The three hundred and fifty-eighth album: #358 Jorge Ben - Africa Brasil

Mostly, Africa Brasil provides pleasant Brazilian pop. There's a samba root, but it has the jazzier bossa nova feel in a number of its tracks and brings in some gentle rock and funk's call and response in places to create a nice fusion. At the best, his quite simple vocals - often with the softness of a ballad - has more upbeat music behind it where it makes it more expressive. Taj Mahal for example has a famous beat in it, but his vocals are calmer than the rest of the song suggests. It's not something I would have necessarily expected, but it works well as an album.

The three hundred and fifty-seventh album: #257 Rush - 2112

2112 is of course dominated by its title track, a twenty minute long rock opera where the protagonist rediscovers music in a world that has lost it, ending darkly as this time it doesn't save the world - a welcome darker ending to an otherwise predictable story that's given form quite well. Then again, dystopian future imagery always does it for me, so I'll have to admit to a bias on this. It's a good work, the parts flowing well into each other for a nice consistent whole.

Without that thread pulling it together, Rush's music is good, solid anthem rock, playing well, clearly, to stadiums and larger crowds. Not quite as memorable as the more evocative story of 2112, which I'd want to revisit, but it's good rock nevertheless.

The three hundred and fifty-sixth album: Kiss - Destroyer

As Kiss's fame comes as much from its existence as an amazing live act as it does from its album, this is actually the only album on the list from the band. Said to be its most ambitious, its breadth is quite impressive. God of Thunder probably stands as its most conclusive, a massive rock anthem that really hits that dark exuberance, it's followed by Great Expectations, a hard rock twist on a ballad that is still quite produced in places, but is a more accessible, almost poppy track as well.

It feels properly aimed at me, as I enjoy both the standard rock songs and the more sensitive ballads, with the variety pushing beyond the showmanship into something better and deeper. It's worth mentioning Beth here as one of the main examples of this. As an album it's well put together and well worth listening to the full range of.

The three hundred and fifty-fifth album: #355 ABBA - Arrival

Listening to this round's ABBA album, I had an odd sensation - familiarity breeds affection. While the album has a full collection of good pop songs, the ones that I knew (Dancing Queen, Knowing Me Knowing You and Money, Money, Money for example) felt like songs that were that much better on the album. It might be self selection for the songs we know, but it feels like a track like 'Tiger' could have been as successful, but the fourth single "That's Me" just doesn't seem to have gotten as much attention.

There's something about their poppy, upbeat songs where they are at their best, and combined with these songs being ones you can sing along to, they just ask for that boost. It's how they worm their way in and really make you feel best. It's a good album still, but the highlights do feel like they're that much stronger.

The three hundred and fifty-fourth album: #354 The Eagles - Hotel California

With the title track enduring in the public consciousness for so long - for good reason - the big question listening to the album is whether it holds up after that. Lyrically, it does, with lines that need some time to unpack and feel like they're going deeper. It might not be as surreal as Hotel California, but it has its own depth. Musically, it's not quite as surreal as Hotel California feels, but they do fit in well with the feel the band is going for and repeatedly, the songs feel right in how they're put together - not in production, but from pure song writing.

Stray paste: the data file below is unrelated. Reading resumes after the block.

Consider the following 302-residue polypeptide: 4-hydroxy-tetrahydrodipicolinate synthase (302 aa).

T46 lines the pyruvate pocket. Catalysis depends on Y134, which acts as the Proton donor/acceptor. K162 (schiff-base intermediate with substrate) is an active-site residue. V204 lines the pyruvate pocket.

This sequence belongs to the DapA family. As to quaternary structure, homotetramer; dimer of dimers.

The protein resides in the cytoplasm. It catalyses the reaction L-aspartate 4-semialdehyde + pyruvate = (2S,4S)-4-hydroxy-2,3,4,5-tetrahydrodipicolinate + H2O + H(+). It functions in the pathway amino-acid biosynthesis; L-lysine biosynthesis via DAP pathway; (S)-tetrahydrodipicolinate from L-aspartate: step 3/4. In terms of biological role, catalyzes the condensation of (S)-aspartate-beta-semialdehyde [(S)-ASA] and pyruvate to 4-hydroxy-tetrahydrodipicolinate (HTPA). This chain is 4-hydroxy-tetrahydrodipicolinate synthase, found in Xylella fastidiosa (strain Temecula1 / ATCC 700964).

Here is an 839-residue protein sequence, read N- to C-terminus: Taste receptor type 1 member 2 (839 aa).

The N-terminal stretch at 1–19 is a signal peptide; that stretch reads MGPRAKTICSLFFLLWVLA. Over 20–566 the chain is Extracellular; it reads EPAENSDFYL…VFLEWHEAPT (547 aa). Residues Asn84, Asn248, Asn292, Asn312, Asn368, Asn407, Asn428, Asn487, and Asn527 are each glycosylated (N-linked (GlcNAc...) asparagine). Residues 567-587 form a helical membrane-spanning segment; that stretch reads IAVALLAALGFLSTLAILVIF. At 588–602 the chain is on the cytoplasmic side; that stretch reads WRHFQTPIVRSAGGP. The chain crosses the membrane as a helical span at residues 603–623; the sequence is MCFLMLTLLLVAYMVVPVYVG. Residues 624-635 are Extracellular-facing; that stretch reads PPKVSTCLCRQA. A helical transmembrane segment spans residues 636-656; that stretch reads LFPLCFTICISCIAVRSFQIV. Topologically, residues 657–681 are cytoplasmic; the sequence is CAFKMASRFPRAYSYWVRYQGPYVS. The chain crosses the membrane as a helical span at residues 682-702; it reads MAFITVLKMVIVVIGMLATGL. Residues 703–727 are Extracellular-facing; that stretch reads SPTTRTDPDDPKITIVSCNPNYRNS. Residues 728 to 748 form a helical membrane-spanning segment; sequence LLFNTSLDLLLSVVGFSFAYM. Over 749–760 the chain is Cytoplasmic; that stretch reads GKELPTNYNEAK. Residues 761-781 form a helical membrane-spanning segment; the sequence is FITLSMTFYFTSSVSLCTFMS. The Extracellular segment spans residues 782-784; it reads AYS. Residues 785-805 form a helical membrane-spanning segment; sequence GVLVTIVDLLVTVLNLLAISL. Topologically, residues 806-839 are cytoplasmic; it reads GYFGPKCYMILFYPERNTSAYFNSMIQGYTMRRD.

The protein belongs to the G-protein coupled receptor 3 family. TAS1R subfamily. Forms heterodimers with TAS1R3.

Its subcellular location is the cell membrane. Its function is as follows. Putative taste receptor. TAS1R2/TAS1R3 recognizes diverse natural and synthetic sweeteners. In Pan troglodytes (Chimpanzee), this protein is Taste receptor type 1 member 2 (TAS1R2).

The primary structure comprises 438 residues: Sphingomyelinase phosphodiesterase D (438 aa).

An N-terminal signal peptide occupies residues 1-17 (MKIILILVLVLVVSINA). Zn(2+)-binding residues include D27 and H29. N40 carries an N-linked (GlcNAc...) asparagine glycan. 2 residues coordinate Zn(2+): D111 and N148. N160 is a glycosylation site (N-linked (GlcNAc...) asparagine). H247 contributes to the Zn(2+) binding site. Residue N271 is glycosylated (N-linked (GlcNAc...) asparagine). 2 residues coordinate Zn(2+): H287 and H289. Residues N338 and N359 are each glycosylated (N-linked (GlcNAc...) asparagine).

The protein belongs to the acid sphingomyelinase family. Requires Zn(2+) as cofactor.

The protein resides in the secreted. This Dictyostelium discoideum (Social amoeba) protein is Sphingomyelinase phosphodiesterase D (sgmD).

The three hundred and fifty-third album: #353 Boston - Boston

This is a solid hard rock album. No major stand outs for me, nothing's bad, it's all just at a good level that I've been enjoying listening to.

The three hundred and fifty-second album: #352 Joni MItchell - Hejira

I'll happily admit to just not understanding the subtleties of some performers. I enjoy Joni Mitchell's albums, I find Hejira a calming and interesting influence to listen to, but I also can't really say what sets it apart from other albums by her. A bit less maudlin in places perhaps? A different feel to how they approach the subject? I struggle to say for sure, but as an album it still work swell enough and it's a welcome calm album.

The three hundred and fifty-first album: #351 David Bowie - Station To Station

There's a less extravagant feel to Bowie's tenth album, one that's still produced but has a simpler rock sound as its core through the most of it, relying on Bowie's lyrics and vocals more to create that feeling. It's nothing big, but it feels well crafted and focused in a way that really suits me at this point.

The three hundred and fiftieth album: #350 Modern Lovers - Modern Lovers

It feels like since my moving-related break, I've already been hitting some high points for some good rock albums. Modern Lovers aims towards punk again. It's upbeat, not trying to be deep, but hitting the right notes - not too hard, but not subdued either, staying accessible and energetic. It still feels like teenagers or someone in their early twenties working through things, but it's packaged up well enough to stay very listenable.

The three hundred and fourty-ninth album: #349 Tom Petty & The Heartbreakers - Tom Petty And The Heartbreakers

Tom Petty's sound here feels like classic rock music - the upbeat driving sound, straightforward vocals, no tricks or excessive sounds, but instead harkening back slightly to older styles of music while still feeling quite modern. There are the hints at metal and punk, but on the whole it's a fun rock and roll sound that carries through really well.